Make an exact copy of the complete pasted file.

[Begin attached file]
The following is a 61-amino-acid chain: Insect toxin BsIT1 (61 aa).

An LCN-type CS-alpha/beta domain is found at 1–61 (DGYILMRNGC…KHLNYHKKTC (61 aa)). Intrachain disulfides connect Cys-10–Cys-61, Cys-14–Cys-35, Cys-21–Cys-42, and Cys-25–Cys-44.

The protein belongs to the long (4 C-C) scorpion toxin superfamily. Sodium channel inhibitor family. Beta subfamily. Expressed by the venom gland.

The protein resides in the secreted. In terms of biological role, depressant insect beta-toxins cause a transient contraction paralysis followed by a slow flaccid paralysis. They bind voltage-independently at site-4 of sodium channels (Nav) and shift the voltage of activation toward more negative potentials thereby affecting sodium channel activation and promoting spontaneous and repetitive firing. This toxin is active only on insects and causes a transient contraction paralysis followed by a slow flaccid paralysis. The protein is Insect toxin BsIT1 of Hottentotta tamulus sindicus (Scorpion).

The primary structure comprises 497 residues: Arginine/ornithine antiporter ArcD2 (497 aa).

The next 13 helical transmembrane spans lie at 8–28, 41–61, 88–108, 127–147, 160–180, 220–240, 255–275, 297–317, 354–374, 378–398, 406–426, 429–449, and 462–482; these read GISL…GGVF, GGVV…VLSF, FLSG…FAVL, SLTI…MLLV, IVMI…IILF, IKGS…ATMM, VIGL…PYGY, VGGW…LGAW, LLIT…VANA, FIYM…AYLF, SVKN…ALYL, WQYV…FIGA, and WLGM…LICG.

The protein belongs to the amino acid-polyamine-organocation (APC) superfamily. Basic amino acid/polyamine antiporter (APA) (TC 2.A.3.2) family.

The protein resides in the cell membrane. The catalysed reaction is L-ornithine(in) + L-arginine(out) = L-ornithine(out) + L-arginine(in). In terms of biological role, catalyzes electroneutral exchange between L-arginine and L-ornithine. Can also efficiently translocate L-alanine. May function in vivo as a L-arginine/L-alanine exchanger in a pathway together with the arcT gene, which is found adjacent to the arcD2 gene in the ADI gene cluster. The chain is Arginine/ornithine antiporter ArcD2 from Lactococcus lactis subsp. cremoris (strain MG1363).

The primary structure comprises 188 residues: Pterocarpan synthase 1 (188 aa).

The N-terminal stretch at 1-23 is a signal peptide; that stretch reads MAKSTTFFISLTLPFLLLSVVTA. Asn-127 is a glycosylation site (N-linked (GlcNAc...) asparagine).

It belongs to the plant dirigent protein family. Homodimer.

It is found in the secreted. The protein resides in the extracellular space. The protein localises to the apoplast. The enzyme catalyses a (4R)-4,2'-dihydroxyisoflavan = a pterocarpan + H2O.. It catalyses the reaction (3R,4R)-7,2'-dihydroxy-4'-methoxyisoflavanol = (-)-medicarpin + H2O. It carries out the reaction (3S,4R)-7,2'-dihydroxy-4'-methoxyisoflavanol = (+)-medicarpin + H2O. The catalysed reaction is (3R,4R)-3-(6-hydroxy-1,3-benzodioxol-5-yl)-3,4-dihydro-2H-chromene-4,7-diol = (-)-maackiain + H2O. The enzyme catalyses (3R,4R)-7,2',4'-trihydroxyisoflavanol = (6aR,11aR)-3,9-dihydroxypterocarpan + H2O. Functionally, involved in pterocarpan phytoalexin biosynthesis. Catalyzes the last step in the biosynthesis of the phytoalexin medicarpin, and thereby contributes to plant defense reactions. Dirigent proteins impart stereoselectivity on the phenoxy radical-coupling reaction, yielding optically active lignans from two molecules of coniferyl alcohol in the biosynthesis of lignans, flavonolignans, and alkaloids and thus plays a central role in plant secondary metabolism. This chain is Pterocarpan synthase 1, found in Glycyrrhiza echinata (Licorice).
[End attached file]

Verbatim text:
The following is a 61-amino-acid chain: Insect toxin BsIT1 (61 aa).

An LCN-type CS-alpha/beta domain is found at 1–61 (DGYILMRNGC…KHLNYHKKTC (61 aa)). Intrachain disulfides connect Cys-10–Cys-61, Cys-14–Cys-35, Cys-21–Cys-42, and Cys-25–Cys-44.

The protein belongs to the long (4 C-C) scorpion toxin superfamily. Sodium channel inhibitor family. Beta subfamily. Expressed by the venom gland.

The protein resides in the secreted. In terms of biological role, depressant insect beta-toxins cause a transient contraction paralysis followed by a slow flaccid paralysis. They bind voltage-independently at site-4 of sodium channels (Nav) and shift the voltage of activation toward more negative potentials thereby affecting sodium channel activation and promoting spontaneous and repetitive firing. This toxin is active only on insects and causes a transient contraction paralysis followed by a slow flaccid paralysis. The protein is Insect toxin BsIT1 of Hottentotta tamulus sindicus (Scorpion).

The primary structure comprises 497 residues: Arginine/ornithine antiporter ArcD2 (497 aa).

The next 13 helical transmembrane spans lie at 8–28, 41–61, 88–108, 127–147, 160–180, 220–240, 255–275, 297–317, 354–374, 378–398, 406–426, 429–449, and 462–482; these read GISL…GGVF, GGVV…VLSF, FLSG…FAVL, SLTI…MLLV, IVMI…IILF, IKGS…ATMM, VIGL…PYGY, VGGW…LGAW, LLIT…VANA, FIYM…AYLF, SVKN…ALYL, WQYV…FIGA, and WLGM…LICG.

The protein belongs to the amino acid-polyamine-organocation (APC) superfamily. Basic amino acid/polyamine antiporter (APA) (TC 2.A.3.2) family.

The protein resides in the cell membrane. The catalysed reaction is L-ornithine(in) + L-arginine(out) = L-ornithine(out) + L-arginine(in). In terms of biological role, catalyzes electroneutral exchange between L-arginine and L-ornithine. Can also efficiently translocate L-alanine. May function in vivo as a L-arginine/L-alanine exchanger in a pathway together with the arcT gene, which is found adjacent to the arcD2 gene in the ADI gene cluster. The chain is Arginine/ornithine antiporter ArcD2 from Lactococcus lactis subsp. cremoris (strain MG1363).

The primary structure comprises 188 residues: Pterocarpan synthase 1 (188 aa).

The N-terminal stretch at 1-23 is a signal peptide; that stretch reads MAKSTTFFISLTLPFLLLSVVTA. Asn-127 is a glycosylation site (N-linked (GlcNAc...) asparagine).

It belongs to the plant dirigent protein family. Homodimer.

It is found in the secreted. The protein resides in the extracellular space. The protein localises to the apoplast. The enzyme catalyses a (4R)-4,2'-dihydroxyisoflavan = a pterocarpan + H2O.. It catalyses the reaction (3R,4R)-7,2'-dihydroxy-4'-methoxyisoflavanol = (-)-medicarpin + H2O. It carries out the reaction (3S,4R)-7,2'-dihydroxy-4'-methoxyisoflavanol = (+)-medicarpin + H2O. The catalysed reaction is (3R,4R)-3-(6-hydroxy-1,3-benzodioxol-5-yl)-3,4-dihydro-2H-chromene-4,7-diol = (-)-maackiain + H2O. The enzyme catalyses (3R,4R)-7,2',4'-trihydroxyisoflavanol = (6aR,11aR)-3,9-dihydroxypterocarpan + H2O. Functionally, involved in pterocarpan phytoalexin biosynthesis. Catalyzes the last step in the biosynthesis of the phytoalexin medicarpin, and thereby contributes to plant defense reactions. Dirigent proteins impart stereoselectivity on the phenoxy radical-coupling reaction, yielding optically active lignans from two molecules of coniferyl alcohol in the biosynthesis of lignans, flavonolignans, and alkaloids and thus plays a central role in plant secondary metabolism. This chain is Pterocarpan synthase 1, found in Glycyrrhiza echinata (Licorice).